I had the honor and privilege of taking part in vAuto’s annual Performance Managers meeting this week.

The meeting gives the Performance Management team the opportunity to share best practices, compare notes and craft plans to help vAuto dealers sell more new and used cars and make more money in 2015.

I found two insights useful to share, particularly as we all look ahead to the coming year:

1. The need to minimize discounts to maximize margins. It’s clear that dealers from coast to coast follow pricing and sales strategies that are built for negotiating the price of new and used vehicles. The problem: If you’re already offering a fair market price online, your managers and sales associates need to do a better job standing behind your offer.

A Performance Manager shared a story from a secret-shopping trip to one of his dealer clients. On the lot, he was looking at a 2012 Mini Cooper Countryman with an asking price of $16,800. “I asked the sales guy, ‘I saw this car online, but my budget’s only $16,000. Do you think I could get it for that?’ He said, ‘I don’t see why not.’ The guy lopped $800 off the car without blinking!”

This dealership, by the way, has since made such automatic margin give-aways less common. Its average used vehicle discount is now less than $400 and getting smaller.

I think every dealer would agree that in today’s era of margin compression in new and used vehicles, a truly fair market price deserves the opportunity to be good enough for buyers.

2. Lost opportunities in appraisals. Every dealer understands that you really make your margin in used vehicles when you buy them “right.” In today’s market, however, buying them “right” requires a process that’s more customer-involved and –transparent than it used to be.

It wasn’t at all surprising to hear that dealers who had adopted such processes (and the requisite oversight of measuring look-to-book ratios and other metrics) were doing a far better job of acquiring more of the right cars “right” at the curb, which translates to a faster-moving, better-grossing used car department. Similarly, these dealers appear to have fewer complaints about finding inventory and making too-little money on their retail units.

I have to say, it was quite humbling and inspiring to see all of vAuto’s Performance Managers gathered in a single room, wrenching on ways to help dealers become more successful retailers.

I left the meeting with an even deeper appreciation for how much these men and women continue to be an indispensable part of our company and your business.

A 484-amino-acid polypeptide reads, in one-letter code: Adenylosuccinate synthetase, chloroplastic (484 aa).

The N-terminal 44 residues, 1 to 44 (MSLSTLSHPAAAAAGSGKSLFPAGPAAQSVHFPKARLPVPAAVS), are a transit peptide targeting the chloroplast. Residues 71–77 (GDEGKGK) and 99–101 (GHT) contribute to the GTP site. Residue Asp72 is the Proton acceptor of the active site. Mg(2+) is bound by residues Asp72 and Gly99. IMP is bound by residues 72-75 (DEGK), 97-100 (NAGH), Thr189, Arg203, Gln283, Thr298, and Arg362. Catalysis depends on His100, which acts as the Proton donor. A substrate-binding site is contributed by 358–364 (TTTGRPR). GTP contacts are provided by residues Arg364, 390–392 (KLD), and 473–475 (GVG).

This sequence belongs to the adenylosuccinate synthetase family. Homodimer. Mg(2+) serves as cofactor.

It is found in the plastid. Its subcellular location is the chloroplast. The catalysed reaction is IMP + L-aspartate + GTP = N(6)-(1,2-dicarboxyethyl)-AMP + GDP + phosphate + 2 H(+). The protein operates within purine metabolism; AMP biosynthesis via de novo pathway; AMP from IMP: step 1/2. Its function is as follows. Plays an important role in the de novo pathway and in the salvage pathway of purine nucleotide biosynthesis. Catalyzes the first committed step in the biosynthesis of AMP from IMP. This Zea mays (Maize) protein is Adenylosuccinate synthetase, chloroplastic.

In the early days of vAuto, it wasn’t easy to get dealers to recognize that the Internet was changing the used car business, much less convince them to buy inventory management software to help them navigate this transformative shift in the market.

But some dealers got it right away.sam swope image edited 184x300 Sam Swope: Our Industry Loses A Community Advocate And Pioneer

One of those dealers was Sam Swope, the legendary head of the the Louisville, Ky.-based Sam Swope Auto Group. Sam passed away yesterday afternoon at his home in Louisville, surrounded by family.

“He was a fighter all the way to the end,” says Cary Donovan, Swope’s long-time director of used vehicle operations. “He was 88 years old and he just got low on fuel. I had lunch with him a few weeks ago and while he was moving slower, his mind was as sharp as ever.”

Sam’s passing received front-page coverage in today’s Louisville Courier-Journal. The article highlights his success as a car dealer and his commitment to the community. It states, “Swope showered millions of dollars on local charities. He had a soft spot for disabled children, animals and the elderly, those he felt were the most vulnerable.”

Two years ago, Swope formally retired from the business he started in 1952. But “he never really let go. The business was his lifeline,” Donovan says. “Our goal is to carry Sam’s vision forward into the future.”

I recall a meeting at Swope’s dealerships about five years ago, which I had requested to better understand why his dealership group was out-performing other dealers in used vehicles by leaps and bounds.

Sam shared his philosophy as an automotive retailer, which helped me see why he, Donovan and the rest of the Swope team seemed a step ahead of the industry: “We are not a new car dealer with a used car department. We are used car dealers who, in most cases, happen to have a new car franchise.”

Tonight, I’ll take a moment to remember Sam’s keen car business acumen and all the good that he embodied as one of the nation’s leading car dealers. I’ll also smile as I think of him riding his trademark Harley-Davidson up in heaven.





About 15 years ago, I purchased a farm in Northwest Illinois, where I became a USDA-registered farmer. I had more than just a financial interest in the operation, as I was fascinated with the ways my partners planned and worked the land to produce corn and soybeans.